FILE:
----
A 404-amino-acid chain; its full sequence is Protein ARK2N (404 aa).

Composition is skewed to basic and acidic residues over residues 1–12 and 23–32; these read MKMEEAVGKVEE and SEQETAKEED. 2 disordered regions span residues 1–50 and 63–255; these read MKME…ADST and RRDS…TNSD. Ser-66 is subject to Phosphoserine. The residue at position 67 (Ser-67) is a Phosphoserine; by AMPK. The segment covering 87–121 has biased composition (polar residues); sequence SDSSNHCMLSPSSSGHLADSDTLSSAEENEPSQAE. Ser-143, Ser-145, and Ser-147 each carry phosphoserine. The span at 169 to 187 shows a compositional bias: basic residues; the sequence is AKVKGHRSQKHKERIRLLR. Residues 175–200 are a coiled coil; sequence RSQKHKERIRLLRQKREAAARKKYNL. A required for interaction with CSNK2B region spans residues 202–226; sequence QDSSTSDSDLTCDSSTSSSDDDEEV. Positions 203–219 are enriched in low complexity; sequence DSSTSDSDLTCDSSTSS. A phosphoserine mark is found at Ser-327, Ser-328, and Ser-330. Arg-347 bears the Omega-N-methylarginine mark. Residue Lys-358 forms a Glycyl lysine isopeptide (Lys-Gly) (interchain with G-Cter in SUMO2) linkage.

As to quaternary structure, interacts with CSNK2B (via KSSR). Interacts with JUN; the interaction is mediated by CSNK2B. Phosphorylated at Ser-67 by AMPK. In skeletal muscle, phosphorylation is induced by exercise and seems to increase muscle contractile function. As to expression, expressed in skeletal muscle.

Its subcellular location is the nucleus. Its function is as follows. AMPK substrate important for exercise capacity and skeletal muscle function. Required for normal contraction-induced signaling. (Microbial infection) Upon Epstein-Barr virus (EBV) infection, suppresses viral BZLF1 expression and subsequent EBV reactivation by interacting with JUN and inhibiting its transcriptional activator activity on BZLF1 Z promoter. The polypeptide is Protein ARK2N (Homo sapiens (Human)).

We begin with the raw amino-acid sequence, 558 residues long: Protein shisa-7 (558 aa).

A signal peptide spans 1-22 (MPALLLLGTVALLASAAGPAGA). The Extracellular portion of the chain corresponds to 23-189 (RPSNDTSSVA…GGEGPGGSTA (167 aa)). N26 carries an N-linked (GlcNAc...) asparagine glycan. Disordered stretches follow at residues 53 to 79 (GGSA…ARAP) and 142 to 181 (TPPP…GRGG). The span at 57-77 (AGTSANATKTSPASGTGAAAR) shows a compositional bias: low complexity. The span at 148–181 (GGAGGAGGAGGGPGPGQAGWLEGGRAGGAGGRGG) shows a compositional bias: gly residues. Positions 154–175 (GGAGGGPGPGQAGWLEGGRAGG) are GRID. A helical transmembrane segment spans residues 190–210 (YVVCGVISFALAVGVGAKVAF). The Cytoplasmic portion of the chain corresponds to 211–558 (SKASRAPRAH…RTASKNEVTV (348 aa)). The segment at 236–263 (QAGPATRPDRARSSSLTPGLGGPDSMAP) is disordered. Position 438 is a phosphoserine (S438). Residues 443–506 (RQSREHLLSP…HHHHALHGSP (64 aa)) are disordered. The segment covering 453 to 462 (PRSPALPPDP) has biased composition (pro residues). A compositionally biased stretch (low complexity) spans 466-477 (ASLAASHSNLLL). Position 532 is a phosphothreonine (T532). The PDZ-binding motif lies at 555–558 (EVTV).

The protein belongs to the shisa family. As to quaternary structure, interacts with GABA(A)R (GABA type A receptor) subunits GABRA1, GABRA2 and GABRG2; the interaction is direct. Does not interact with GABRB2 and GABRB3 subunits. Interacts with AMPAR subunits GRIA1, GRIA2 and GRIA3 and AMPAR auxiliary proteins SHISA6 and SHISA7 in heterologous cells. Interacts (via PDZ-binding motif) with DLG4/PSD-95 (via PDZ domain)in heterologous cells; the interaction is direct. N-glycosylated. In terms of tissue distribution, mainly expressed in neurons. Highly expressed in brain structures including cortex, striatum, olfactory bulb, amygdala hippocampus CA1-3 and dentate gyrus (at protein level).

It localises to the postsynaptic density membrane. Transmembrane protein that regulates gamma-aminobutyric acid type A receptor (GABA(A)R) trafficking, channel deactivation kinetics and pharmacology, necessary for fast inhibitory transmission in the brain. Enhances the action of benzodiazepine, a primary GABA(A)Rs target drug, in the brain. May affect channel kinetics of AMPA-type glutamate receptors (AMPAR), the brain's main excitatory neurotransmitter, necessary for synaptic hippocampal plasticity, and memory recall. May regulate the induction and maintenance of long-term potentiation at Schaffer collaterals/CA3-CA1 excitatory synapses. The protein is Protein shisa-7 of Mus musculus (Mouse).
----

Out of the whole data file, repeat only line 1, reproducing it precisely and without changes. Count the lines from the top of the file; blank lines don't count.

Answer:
A 404-amino-acid chain; its full sequence is Protein ARK2N (404 aa).